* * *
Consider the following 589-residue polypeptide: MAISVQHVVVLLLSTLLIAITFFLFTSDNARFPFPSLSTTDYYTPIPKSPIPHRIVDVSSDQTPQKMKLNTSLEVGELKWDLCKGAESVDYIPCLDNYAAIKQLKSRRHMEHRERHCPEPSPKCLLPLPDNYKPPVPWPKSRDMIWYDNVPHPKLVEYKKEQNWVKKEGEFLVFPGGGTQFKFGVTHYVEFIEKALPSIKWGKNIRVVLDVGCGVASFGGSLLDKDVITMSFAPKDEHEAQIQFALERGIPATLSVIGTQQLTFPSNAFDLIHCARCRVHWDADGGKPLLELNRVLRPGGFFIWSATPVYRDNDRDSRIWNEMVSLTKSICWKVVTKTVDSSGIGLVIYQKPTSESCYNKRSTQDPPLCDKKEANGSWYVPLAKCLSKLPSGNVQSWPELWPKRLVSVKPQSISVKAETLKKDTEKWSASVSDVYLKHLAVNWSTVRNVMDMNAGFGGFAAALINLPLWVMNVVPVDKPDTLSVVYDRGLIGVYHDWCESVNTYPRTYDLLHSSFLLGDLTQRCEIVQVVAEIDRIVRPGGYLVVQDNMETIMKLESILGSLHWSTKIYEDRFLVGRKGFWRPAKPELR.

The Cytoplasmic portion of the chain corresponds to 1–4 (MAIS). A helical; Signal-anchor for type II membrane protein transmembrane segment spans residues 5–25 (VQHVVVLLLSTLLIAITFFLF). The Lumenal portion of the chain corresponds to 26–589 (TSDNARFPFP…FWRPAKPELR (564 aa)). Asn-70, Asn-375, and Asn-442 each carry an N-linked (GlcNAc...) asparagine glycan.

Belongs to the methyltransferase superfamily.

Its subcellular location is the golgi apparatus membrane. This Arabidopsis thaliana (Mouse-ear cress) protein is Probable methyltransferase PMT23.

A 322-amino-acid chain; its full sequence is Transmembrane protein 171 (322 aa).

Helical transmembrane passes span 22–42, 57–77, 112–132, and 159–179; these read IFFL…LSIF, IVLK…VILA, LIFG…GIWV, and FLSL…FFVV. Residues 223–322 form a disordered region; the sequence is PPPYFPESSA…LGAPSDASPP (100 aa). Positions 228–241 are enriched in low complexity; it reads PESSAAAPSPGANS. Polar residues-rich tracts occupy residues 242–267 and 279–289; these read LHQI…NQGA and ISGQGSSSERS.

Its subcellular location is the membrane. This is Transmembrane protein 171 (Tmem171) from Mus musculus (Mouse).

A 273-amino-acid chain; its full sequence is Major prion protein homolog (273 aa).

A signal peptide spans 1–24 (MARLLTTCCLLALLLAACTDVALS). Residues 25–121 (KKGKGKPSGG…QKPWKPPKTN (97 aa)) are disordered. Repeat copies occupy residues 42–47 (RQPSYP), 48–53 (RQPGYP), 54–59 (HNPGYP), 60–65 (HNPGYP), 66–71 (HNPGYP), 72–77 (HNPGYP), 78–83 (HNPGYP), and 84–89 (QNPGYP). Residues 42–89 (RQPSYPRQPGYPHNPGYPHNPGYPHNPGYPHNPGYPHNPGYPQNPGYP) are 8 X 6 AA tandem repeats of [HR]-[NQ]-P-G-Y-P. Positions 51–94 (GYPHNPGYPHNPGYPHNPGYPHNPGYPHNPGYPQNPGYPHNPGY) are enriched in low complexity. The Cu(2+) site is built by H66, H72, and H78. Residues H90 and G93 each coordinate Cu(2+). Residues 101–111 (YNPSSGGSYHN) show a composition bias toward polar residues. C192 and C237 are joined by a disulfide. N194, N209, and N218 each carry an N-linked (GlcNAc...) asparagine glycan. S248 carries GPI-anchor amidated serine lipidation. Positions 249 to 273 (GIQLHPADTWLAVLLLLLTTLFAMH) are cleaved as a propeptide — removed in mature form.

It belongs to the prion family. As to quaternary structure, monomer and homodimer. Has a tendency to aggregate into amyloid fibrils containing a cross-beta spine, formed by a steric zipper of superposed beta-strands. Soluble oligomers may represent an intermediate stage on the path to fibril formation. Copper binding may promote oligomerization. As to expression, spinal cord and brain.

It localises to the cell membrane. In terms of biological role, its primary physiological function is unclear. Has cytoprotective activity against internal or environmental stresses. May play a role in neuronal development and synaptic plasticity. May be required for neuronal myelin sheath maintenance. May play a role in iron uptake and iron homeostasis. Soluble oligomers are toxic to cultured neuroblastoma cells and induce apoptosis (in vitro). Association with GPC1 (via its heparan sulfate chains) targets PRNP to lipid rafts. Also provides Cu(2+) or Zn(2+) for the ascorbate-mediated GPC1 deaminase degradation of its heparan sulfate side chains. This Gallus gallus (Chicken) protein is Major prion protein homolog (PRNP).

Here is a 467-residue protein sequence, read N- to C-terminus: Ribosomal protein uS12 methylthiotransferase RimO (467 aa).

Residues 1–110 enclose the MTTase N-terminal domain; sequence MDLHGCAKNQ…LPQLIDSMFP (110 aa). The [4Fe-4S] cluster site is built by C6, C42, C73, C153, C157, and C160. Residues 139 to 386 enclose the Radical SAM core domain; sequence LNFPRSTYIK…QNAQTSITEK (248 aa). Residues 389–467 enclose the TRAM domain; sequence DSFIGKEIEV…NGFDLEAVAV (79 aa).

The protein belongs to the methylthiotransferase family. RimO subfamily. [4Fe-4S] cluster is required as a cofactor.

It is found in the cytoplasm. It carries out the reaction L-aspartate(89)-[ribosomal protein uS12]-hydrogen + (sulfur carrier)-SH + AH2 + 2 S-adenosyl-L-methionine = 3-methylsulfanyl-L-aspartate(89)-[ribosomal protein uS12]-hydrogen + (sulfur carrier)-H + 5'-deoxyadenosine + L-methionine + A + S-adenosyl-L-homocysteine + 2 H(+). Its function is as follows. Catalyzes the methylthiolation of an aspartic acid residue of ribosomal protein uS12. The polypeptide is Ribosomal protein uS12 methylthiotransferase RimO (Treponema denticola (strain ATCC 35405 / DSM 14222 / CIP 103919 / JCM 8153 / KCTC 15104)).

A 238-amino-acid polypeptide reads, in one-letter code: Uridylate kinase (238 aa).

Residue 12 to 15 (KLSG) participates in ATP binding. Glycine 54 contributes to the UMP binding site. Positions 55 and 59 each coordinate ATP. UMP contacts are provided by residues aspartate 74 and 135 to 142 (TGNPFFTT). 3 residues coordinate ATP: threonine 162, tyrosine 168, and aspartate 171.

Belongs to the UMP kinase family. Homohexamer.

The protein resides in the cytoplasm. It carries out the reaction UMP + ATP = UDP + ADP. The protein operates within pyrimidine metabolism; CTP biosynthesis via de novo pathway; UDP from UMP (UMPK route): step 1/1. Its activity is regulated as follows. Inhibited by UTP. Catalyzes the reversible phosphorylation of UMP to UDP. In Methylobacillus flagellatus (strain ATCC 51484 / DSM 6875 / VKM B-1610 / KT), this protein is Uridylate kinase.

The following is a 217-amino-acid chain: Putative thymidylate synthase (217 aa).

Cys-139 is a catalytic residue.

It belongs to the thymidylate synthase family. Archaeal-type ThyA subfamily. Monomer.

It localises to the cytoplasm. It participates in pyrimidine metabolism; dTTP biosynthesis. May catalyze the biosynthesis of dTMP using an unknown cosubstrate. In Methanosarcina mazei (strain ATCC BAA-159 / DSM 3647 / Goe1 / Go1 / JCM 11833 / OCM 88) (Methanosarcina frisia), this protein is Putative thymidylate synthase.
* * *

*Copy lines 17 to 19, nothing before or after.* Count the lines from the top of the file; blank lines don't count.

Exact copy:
Residue 12 to 15 (KLSG) participates in ATP binding. Glycine 54 contributes to the UMP binding site. Positions 55 and 59 each coordinate ATP. UMP contacts are provided by residues aspartate 74 and 135 to 142 (TGNPFFTT). 3 residues coordinate ATP: threonine 162, tyrosine 168, and aspartate 171.

Belongs to the UMP kinase family. Homohexamer.

The protein resides in the cytoplasm. It carries out the reaction UMP + ATP = UDP + ADP. The protein operates within pyrimidine metabolism; CTP biosynthesis via de novo pathway; UDP from UMP (UMPK route): step 1/1. Its activity is regulated as follows. Inhibited by UTP. Catalyzes the reversible phosphorylation of UMP to UDP. In Methylobacillus flagellatus (strain ATCC 51484 / DSM 6875 / VKM B-1610 / KT), this protein is Uridylate kinase.